I love fanart, so here’s some I decided to showcase.
A truly brilliant creation, submitted to a fan creation contest. The maker is currently going on to make trailers for the rest of the first trilogy.
A sequel to the first trailer, with the original cast reprising their roles to astonishing effect.
The third trailer, made in a different style to the first two but equally impressive.
This one was created as an entry for my Design-a-Griffin contest, and took first prize!
An Essay on the works of K.J.Taylor, by Toom LÃµhmus
Even darkness has a heart
Katie J. Taylor once said ‘Even darkness has a heart’. This is the recurring theme in all of her books, unlike many other authors, who only write dark as evil.
Katie J. Taylor is a successful Australian author, who has so far published eight books, with more to come. She was born in 1986, and as she says, plans to stay alive for as long as possible.
Katie J. Taylor published her first work, ‘The Land of Bad Fantasy’ when she was just 18, and went on to publish ‘The Dark Griffin’ five years later. In the meantime she practiced her writing skills by writing several fanfictions under the pen name Opifex. In the fanfiction community Opifex was made famous by her fanfiction ‘From White to Black’. It is a part of her series ‘The Storm Dragons’ and can be classified as a deconstruction fiction. She takes everything from ‘Eragon’ and ‘Eldest’ and turns it upside down. Opifex summarized ‘From White to Black’ as ‘The true history of Galbatorix. Where did he come from? What shaped him into the man he would become? Did he ever truly deserve to be the most hated man in Alagaesia?’. Katie J. Taylor answers these questions and many more.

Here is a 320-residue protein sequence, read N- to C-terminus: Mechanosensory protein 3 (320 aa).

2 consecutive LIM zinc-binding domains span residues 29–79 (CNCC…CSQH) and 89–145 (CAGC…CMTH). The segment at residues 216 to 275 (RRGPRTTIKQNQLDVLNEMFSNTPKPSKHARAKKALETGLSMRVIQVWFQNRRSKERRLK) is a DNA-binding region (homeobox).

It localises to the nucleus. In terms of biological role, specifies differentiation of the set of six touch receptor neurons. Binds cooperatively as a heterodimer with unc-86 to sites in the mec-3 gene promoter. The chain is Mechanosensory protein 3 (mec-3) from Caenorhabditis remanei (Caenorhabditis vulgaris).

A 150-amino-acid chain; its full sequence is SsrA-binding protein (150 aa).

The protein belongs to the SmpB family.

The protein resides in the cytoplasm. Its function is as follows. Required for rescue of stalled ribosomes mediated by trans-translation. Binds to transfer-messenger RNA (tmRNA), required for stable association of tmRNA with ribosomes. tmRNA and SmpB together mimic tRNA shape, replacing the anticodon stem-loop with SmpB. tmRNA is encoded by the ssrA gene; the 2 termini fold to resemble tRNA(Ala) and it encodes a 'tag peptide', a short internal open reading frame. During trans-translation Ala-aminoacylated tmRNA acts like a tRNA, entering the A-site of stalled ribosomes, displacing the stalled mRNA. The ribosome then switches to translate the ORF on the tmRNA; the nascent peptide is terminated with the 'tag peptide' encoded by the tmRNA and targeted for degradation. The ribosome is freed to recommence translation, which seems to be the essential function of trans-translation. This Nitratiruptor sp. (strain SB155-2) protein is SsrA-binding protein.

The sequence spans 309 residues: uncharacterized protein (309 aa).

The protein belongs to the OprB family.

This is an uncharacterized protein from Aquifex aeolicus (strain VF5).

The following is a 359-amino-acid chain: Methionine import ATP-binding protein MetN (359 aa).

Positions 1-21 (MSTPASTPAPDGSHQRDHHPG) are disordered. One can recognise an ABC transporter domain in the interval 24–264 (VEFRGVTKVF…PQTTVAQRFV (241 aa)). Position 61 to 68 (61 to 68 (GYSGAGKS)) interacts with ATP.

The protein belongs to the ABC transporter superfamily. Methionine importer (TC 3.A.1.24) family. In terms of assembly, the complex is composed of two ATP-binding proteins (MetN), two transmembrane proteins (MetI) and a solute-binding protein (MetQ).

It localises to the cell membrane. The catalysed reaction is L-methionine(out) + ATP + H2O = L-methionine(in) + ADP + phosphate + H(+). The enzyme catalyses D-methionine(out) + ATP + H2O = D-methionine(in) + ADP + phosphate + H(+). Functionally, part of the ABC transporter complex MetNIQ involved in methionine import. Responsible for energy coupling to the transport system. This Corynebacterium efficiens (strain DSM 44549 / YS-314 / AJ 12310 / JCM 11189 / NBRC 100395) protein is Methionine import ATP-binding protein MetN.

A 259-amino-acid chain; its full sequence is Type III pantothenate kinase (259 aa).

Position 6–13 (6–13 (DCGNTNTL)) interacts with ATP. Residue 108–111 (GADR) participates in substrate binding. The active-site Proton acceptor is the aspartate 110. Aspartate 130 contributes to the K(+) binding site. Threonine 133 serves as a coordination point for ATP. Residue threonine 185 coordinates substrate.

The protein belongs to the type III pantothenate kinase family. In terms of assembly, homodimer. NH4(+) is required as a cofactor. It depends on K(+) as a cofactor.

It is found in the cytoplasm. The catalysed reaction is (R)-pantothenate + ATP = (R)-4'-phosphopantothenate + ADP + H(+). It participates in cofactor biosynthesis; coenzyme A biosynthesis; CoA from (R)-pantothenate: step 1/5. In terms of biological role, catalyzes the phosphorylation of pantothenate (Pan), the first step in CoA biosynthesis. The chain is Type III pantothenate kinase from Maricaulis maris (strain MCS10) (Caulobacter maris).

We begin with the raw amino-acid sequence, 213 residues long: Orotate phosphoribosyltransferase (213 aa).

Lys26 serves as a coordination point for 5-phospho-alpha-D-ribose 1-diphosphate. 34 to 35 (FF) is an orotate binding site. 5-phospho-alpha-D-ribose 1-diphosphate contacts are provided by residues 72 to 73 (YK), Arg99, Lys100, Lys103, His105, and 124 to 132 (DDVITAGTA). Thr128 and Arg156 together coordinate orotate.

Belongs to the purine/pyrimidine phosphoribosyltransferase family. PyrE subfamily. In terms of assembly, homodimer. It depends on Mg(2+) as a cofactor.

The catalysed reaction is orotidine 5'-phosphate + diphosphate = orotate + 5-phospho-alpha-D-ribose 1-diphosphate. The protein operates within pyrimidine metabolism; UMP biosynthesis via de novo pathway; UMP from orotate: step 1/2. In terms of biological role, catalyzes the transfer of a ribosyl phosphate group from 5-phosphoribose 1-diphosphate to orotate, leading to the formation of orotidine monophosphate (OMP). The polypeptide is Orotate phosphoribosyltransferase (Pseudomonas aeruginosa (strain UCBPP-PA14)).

Katie J. Taylor has used many of her original characters from her fanfictions in her published works, for example the characters of Arren, Ravana and Kullervo. There are also recurring themes, for example racism. Racism in her world is not based on skin colour, but on faith, abilities and place of abode. Her books are very different from most modern fantasy. There are people fighting, not archetypes and dark does not mean evil. Also, the hero is not some obscure, little figure that rises to hero status and is expected to save the world. In the end, the reader can understand, why the hero did something, and sympathises with him.
Books by Katie J. Taylor are commonly suggested to people, who for some reason are disappointed in usual fantasy, and want to try something different. These books will definitely fulfill a reader’s need for a wide range of emotions and action, and if someone likes to ponder the meaning of truths, good or evil and even racism they should definitely read these.